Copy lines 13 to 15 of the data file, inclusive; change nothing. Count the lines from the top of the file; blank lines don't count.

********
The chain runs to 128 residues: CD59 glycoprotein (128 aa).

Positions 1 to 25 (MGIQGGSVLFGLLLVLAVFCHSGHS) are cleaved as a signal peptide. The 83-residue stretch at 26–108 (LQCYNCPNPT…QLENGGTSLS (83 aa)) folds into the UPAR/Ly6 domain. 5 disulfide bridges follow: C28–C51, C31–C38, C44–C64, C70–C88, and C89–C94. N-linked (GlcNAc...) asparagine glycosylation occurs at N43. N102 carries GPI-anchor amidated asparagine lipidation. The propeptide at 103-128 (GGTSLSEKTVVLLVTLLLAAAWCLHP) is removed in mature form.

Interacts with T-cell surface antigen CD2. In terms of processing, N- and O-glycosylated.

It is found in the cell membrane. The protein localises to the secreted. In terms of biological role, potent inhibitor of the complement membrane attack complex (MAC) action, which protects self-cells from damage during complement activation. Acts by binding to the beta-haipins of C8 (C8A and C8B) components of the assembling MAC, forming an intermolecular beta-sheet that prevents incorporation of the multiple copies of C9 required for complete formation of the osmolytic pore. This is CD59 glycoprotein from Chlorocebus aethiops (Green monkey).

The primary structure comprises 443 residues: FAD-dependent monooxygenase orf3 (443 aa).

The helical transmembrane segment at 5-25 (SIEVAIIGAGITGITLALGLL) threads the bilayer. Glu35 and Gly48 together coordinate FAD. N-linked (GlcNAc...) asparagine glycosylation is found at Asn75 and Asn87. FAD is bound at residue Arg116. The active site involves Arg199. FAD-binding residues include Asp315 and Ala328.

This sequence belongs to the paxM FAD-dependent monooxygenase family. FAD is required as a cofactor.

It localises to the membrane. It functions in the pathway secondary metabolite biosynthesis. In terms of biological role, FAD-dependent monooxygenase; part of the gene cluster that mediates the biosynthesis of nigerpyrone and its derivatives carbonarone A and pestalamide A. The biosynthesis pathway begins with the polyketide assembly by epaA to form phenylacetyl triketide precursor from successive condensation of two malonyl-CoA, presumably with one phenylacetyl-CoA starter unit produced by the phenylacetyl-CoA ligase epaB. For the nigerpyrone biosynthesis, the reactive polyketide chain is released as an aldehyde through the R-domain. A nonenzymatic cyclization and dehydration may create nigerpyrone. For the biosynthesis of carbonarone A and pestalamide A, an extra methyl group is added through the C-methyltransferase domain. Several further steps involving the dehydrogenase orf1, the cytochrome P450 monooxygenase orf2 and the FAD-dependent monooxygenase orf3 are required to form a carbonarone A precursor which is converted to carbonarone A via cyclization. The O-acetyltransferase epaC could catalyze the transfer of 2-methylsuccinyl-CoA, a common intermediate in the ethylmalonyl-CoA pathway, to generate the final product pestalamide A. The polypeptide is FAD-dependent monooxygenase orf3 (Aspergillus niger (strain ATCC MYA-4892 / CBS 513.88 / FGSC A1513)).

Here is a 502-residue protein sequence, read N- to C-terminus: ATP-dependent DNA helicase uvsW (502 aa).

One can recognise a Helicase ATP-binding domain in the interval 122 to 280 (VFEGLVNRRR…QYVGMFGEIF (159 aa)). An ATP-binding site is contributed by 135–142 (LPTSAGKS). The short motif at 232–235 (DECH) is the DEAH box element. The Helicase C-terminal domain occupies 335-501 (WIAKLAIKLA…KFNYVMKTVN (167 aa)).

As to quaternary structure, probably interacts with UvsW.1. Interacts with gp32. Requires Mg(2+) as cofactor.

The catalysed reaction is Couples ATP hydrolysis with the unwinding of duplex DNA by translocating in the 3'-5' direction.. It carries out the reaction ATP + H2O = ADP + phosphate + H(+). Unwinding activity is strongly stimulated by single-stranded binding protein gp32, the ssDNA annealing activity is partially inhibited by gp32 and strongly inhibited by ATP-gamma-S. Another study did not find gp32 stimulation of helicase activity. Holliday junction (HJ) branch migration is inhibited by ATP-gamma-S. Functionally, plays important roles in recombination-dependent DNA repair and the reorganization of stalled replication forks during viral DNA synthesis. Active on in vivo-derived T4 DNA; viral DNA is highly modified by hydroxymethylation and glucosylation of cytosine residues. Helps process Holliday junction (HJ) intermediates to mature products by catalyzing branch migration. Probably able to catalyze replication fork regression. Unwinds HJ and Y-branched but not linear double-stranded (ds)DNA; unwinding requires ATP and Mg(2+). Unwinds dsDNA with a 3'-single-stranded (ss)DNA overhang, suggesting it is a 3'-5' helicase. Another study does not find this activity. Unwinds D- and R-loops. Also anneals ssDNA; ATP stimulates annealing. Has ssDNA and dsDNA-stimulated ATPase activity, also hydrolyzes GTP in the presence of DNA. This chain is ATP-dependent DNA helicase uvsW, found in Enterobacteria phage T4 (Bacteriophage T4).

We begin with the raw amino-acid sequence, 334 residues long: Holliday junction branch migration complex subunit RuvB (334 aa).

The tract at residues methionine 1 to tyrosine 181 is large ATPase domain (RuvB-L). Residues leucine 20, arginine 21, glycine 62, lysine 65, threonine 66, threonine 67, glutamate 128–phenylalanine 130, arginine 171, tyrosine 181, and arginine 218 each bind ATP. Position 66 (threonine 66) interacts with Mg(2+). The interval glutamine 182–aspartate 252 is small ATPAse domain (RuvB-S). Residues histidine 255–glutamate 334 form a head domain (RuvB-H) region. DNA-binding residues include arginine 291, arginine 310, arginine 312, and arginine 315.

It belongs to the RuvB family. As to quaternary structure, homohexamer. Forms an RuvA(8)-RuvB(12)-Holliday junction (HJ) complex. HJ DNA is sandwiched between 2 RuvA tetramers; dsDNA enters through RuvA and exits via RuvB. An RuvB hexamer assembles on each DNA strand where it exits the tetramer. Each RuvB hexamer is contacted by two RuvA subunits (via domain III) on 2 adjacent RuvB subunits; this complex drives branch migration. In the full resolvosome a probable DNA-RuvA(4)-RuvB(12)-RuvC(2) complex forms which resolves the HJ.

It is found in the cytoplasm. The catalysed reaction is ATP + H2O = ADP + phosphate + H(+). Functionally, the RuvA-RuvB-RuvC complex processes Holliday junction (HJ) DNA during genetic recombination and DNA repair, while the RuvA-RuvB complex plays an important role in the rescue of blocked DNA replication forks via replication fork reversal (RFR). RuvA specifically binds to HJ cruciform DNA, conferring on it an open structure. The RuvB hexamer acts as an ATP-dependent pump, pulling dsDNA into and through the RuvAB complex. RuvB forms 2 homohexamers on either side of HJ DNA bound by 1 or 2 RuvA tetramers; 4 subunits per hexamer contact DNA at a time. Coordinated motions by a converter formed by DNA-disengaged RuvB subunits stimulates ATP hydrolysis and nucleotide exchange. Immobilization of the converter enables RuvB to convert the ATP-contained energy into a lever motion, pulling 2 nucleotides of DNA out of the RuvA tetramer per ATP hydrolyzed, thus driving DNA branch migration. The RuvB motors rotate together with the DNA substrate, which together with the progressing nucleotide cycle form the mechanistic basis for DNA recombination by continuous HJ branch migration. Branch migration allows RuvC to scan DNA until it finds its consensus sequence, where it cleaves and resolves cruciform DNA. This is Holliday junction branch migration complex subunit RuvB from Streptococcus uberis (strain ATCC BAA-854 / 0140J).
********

We begin with the raw amino-acid sequence, 334 residues long: Holliday junction branch migration complex subunit RuvB (334 aa).

The tract at residues methionine 1 to tyrosine 181 is large ATPase domain (RuvB-L). Residues leucine 20, arginine 21, glycine 62, lysine 65, threonine 66, threonine 67, glutamate 128–phenylalanine 130, arginine 171, tyrosine 181, and arginine 218 each bind ATP. Position 66 (threonine 66) interacts with Mg(2+). The interval glutamine 182–aspartate 252 is small ATPAse domain (RuvB-S). Residues histidine 255–glutamate 334 form a head domain (RuvB-H) region. DNA-binding residues include arginine 291, arginine 310, arginine 312, and arginine 315.

It belongs to the RuvB family. As to quaternary structure, homohexamer. Forms an RuvA(8)-RuvB(12)-Holliday junction (HJ) complex. HJ DNA is sandwiched between 2 RuvA tetramers; dsDNA enters through RuvA and exits via RuvB. An RuvB hexamer assembles on each DNA strand where it exits the tetramer. Each RuvB hexamer is contacted by two RuvA subunits (via domain III) on 2 adjacent RuvB subunits; this complex drives branch migration. In the full resolvosome a probable DNA-RuvA(4)-RuvB(12)-RuvC(2) complex forms which resolves the HJ.